2010 FIFA World Cup™ media training programme kicks off in Senegal
© Foto-net

On Monday, 12 sports journalists will kick off an ambitious programme sponsored by world football's governing body FIFA to provide mid-career training to more than 300 reporters and photographers across Africa.

The programme is part of FIFA's "Win in Africa with Africa" development programme, launched after South Africa was selected to host the 2010 FIFA World Cup™.

The courses will be run by the AFP Foundation, the international training arm of Agence France-Presse, one of the three largest global news agencies, and co-financed by the European Union.

"The FIFA World Cup, using the power of football to achieve positive change in the world, shall leave a lasting legacy. It is therefore a great pleasure for FIFA each time we can kick off a project of our 'Win in Africa with Africa' programme. The media in Africa will play a key role in linking all of the continent's people with the 2010 FIFA World Cup. Consequently, FIFA is particularly proud to help provide high-quality journalism courses for African media in association with the AFP Foundation and the European Commission," said FIFA President Joseph S. Blatter.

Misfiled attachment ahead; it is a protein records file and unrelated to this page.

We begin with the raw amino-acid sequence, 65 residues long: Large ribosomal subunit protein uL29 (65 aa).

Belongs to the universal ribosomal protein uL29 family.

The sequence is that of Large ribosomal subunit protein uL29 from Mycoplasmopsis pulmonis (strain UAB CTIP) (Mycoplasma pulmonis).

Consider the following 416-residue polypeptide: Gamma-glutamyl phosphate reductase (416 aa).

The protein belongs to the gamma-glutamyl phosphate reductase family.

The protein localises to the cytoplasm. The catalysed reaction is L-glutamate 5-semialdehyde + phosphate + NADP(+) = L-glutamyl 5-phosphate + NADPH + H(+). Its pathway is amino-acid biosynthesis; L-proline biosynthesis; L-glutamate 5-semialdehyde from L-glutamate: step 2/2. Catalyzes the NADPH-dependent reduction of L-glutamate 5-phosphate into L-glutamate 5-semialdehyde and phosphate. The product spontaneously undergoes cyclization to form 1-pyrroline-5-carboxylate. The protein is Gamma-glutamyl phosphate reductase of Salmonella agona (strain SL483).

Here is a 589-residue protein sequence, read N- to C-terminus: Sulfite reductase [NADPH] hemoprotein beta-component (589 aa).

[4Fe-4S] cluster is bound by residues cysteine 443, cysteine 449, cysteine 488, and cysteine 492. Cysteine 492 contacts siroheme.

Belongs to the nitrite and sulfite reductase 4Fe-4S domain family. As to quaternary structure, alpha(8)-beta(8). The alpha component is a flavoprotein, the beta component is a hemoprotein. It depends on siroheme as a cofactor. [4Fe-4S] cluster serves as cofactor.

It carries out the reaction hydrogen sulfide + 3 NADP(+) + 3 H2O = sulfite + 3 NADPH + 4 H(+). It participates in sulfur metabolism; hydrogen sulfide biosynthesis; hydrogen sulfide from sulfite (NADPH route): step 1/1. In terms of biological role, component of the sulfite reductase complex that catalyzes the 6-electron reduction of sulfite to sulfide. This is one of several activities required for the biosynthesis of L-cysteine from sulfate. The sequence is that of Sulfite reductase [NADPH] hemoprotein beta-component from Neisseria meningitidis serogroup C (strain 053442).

The first courses will be held at the Diambars Institute near the coastal resort of Saly, about 70 kilometres south-west of Dakar. Facilities have been made available thanks to the generosity of the Senegalese Football Association, one of eight national associations in Africa which have agreed to support the programme.

French-speaking reporters from Senegal, Côte d'Ivoire and Togo will take part in the first week-long session, starting on May 18.

"This is the most ambitious project undertaken by the AFP Foundation since it was set up in July 2007 and it gives me great satisfaction," said the agency's chief executive, Pierre Louette.

"We will be working in four languages - Arabic, English, Portuguese and French - and bringing together young journalists from 46 African countries. We hope that our training courses will not only enhance their professional skills but also create lasting friendships."

The EU Development Commissioner, Louis Michel, said: "The European Commission is pleased to be associated with 'Win in Africa with Africa'. The training of journalists is an important first step towards the World Cup in 2010. This is part of the commission's efforts to ensure the image of a modern Africa becomes more widespread. It is also a symbol of the strategic relationship being built between the two continents of Europe and Africa."

Other sessions will take place this month and in early June in Abuja, Cairo, Johannesburg, Libreville, Maputo, Nairobi and Rabat. A total of 137 reporters and 15 photographers have been selected for the first round of training; more courses will be held towards the end of the year and in 2010.